PAI 723 Economics for Public Decisions > More Tips on Writing a Policy Memo

Don't use 2nd person.

Avoid using 2nd person ("you" or "your") in memos.  Second person is only appropriate if you are intending to address each reader as an individual.  For example, I use "you" a lot in this document because I really do mean to give advice to you, personally.  However, I would never use it if I were writing to a group, or if I thought that the memo might circulate around an organization.  In those situations, "you" would sound either overly informal or just plain goofy because readers would know that I was not writing the memo to them, personally.  
Bad: "If you adopt the proposed carbon tax, your city would gain $100 million in revenue."
Problem: First, the "you" at the beginning: Does every reader get to decide about adopting the tax? Nope: even the mayor would need a vote from the city council.  Second, the "your" in the second clause: Do you know that every reader regards the city in question as his or her city?  What if the document is circulated to someone in a neighboring community?  
Better: "If Los Angeles adopts the carbon tax, its tax revenue will increase by $100 million." Much clearer and more straightforward.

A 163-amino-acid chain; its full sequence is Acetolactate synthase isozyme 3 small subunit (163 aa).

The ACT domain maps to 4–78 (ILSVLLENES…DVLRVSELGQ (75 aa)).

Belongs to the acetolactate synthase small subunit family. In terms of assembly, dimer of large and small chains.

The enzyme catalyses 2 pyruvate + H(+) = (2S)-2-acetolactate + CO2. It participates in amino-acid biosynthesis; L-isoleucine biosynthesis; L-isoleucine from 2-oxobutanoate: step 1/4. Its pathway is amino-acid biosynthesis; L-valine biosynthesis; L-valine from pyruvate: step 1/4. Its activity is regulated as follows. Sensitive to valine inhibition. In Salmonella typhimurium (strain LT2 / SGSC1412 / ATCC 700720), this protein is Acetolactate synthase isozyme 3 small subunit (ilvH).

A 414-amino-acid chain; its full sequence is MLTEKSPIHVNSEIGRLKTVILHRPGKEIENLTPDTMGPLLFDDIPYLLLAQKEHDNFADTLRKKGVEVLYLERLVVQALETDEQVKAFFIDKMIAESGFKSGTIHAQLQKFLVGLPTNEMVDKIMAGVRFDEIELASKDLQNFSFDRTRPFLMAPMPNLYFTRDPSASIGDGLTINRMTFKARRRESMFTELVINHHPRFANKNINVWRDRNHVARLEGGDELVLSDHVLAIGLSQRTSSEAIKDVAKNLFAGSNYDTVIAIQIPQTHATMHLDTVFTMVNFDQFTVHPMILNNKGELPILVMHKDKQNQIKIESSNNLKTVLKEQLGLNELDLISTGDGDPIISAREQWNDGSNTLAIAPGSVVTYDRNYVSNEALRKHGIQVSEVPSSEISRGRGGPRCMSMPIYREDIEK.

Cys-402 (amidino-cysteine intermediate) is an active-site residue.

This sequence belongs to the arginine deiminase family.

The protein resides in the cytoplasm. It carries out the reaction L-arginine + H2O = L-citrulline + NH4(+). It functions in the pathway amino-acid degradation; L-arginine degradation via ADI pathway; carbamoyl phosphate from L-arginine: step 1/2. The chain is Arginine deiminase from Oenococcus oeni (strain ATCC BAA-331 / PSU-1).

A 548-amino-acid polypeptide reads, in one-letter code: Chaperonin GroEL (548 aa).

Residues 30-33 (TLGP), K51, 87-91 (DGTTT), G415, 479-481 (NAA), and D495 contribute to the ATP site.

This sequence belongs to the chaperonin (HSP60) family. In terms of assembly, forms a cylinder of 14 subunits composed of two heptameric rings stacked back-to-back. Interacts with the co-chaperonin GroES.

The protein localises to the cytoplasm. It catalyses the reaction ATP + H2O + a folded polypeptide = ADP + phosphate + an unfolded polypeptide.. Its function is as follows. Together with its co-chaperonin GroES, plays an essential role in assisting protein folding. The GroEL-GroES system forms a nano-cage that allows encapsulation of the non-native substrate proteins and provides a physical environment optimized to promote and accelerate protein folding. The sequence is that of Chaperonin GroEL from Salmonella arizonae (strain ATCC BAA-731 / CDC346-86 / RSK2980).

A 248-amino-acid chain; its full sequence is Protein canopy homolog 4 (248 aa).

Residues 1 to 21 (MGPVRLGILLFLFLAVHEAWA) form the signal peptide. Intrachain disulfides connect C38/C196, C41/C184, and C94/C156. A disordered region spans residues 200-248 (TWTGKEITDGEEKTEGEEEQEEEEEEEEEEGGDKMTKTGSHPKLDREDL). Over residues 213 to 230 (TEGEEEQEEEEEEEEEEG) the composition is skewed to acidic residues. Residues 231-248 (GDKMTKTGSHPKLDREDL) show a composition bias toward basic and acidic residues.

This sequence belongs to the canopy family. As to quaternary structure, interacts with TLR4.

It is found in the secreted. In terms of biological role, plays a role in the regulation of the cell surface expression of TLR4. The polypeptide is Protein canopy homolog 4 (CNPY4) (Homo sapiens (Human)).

An additional reason to avoid second person is that "you" can be confusing when it's used as an informal alternative to "one", as in "when you subtract costs from revenue, profits are $100." The author doesn't mean the reader should literally do the subtraction; rather, she means "when one subtracts costs from revenue." No one really likes to use "one" so it's usually best to phrase things differently, such as: "Subtracting costs from revenue shows that profits are $200".
One final reason to avoid second person in a memo is that if it's not done well it can come across as condescending--as though you feel you're superior to the reader and are entitled to tell them what to think or do.  This is a very tricky point.  When you've done an analysis, you're likely to know more about the policy than the reader--in fact, that's your job. However, you need to get that across without sounding like you think you know more about everything.  Second person makes that a lot harder and is best avoided.
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Peter J Wilcoxen, The Maxwell School, Syracuse University
Revised 09/22/2014